Alex Gallardo/Associated Press
Imagine, if you will, that it's Game 4 of the National League Championship Series.
After winning the series opener behind a spectacular performance from Clayton Kershaw, the Los Angeles Dodgers dropped Games 2 and 3 to the Milwaukee Brewers.
Manager Don Mattingly goes to fill out his lineup card, and in the pitcher's spot he picks...who, exactly?
Kevin Correia? Dan Haren? Roberto Hernandez?
Not only are those three people who have never been in my kitchen, but they're about as far down the list of pitchers a manager would want on the mound in a playoff game as they can possibly get.
It didn't have to be this way, of course.
The Dodgers were steadfast in their refusal to part with any of the team's three best prospects: center fielder Joc Pederson, shortstop Corey Seager or left-handed starter Julio Urias.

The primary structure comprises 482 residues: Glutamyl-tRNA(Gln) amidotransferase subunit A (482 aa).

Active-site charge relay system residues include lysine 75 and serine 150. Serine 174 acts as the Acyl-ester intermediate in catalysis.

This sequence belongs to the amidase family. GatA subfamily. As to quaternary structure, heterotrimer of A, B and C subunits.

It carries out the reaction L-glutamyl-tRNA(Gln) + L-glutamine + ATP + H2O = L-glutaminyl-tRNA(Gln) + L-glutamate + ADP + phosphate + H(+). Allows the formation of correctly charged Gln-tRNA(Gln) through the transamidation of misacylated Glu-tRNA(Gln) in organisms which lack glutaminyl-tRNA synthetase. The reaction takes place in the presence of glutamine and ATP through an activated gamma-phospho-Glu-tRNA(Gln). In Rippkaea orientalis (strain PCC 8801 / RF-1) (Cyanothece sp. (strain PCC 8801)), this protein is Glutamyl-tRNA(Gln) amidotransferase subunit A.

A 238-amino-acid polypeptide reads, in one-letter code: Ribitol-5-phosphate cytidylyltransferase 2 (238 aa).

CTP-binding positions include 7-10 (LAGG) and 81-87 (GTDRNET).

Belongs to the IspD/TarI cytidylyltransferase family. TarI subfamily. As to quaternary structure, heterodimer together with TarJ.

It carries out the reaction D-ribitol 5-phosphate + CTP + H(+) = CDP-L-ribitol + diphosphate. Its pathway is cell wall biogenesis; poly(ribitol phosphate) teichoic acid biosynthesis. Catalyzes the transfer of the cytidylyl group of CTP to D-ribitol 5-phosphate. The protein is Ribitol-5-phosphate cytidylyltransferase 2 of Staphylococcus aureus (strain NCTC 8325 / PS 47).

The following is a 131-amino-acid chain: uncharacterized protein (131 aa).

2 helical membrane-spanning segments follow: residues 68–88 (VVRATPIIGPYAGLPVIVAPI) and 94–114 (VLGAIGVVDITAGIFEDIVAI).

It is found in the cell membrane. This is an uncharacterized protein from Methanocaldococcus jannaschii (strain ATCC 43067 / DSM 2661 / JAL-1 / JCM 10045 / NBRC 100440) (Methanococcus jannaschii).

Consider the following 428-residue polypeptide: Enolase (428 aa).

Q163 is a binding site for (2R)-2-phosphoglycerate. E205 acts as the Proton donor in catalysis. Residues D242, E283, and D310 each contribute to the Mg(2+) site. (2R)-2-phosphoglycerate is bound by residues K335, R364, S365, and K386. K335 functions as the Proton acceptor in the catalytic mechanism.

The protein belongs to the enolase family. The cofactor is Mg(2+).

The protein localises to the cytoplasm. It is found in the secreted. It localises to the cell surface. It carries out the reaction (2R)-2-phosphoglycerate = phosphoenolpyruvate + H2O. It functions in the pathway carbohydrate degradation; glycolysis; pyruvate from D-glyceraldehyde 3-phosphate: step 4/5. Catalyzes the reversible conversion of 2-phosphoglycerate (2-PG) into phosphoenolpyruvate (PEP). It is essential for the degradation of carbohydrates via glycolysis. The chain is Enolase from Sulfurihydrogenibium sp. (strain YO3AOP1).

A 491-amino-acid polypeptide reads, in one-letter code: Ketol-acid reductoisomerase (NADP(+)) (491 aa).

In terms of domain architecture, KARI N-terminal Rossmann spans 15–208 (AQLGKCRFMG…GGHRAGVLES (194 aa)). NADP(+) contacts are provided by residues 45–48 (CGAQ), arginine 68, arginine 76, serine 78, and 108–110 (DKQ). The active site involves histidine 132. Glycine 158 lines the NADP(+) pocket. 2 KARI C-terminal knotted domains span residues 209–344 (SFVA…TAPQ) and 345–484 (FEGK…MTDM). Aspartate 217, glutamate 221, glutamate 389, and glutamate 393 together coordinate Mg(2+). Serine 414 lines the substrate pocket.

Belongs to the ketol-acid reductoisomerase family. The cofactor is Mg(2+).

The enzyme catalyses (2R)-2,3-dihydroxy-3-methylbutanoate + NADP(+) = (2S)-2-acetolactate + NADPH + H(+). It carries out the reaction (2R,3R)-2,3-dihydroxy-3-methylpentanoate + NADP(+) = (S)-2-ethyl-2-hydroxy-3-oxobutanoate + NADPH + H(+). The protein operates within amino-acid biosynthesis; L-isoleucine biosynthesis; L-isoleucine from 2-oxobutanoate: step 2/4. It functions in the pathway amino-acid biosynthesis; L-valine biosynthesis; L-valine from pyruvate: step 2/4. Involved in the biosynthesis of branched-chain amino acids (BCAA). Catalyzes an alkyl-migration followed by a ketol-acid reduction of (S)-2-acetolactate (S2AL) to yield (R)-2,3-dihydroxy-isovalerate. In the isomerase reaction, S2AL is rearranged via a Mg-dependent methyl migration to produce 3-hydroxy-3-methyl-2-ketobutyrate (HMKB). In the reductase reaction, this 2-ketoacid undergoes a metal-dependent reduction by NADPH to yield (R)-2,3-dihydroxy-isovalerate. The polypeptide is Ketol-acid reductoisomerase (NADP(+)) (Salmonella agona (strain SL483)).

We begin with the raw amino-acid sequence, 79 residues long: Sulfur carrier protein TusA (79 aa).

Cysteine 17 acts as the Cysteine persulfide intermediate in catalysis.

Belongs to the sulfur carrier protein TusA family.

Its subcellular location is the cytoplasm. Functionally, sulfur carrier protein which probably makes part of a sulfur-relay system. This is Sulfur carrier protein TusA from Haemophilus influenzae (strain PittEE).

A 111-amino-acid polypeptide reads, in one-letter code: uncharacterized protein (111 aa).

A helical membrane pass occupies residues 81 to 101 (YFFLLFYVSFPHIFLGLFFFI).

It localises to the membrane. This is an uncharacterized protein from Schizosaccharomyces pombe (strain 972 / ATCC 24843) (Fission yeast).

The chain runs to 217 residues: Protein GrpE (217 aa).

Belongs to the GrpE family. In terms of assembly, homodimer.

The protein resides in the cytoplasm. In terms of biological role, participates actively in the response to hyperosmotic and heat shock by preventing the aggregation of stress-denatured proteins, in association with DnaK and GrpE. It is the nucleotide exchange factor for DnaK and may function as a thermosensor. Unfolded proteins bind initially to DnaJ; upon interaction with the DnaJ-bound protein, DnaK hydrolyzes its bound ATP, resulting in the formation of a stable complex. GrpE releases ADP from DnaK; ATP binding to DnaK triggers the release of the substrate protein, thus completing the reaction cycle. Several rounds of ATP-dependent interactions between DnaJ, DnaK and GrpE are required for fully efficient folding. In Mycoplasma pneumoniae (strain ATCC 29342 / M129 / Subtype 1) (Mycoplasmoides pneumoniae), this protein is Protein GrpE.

Seager, especially, would have been difficult to part with, given the team's need for a shortstop after the season. Even if Hanley Ramirez re-signs with the Dodgers, it'll be as the team's starting third baseman, as he simply can't handle shortstop any longer.
"There was no trade where I was thinking, 'Wow, we should have done that,'" Colletti told the Los Angeles Times' Steve Dilbeck. “Cost on the prospect side exceeded where we saw as the value.”
Without question, it was a severe seller's market and, as such, the cost of doing business was steep. And no, the Dodgers had no way of knowing that, only days after the deadline passed, an injured hip might end Josh Beckett's career, according to Ken Gurnick of Dodgers.com, while a torn ACL would end Paul Maholm's season.
But this isn't a Dodgers team—or fanbase—that's going to be satisfied with a division crown and early exit from the playoffs. It's World Series or bust in Los Angeles—and by the team's inaction at the deadline, the odds of things going bust are better than they should be.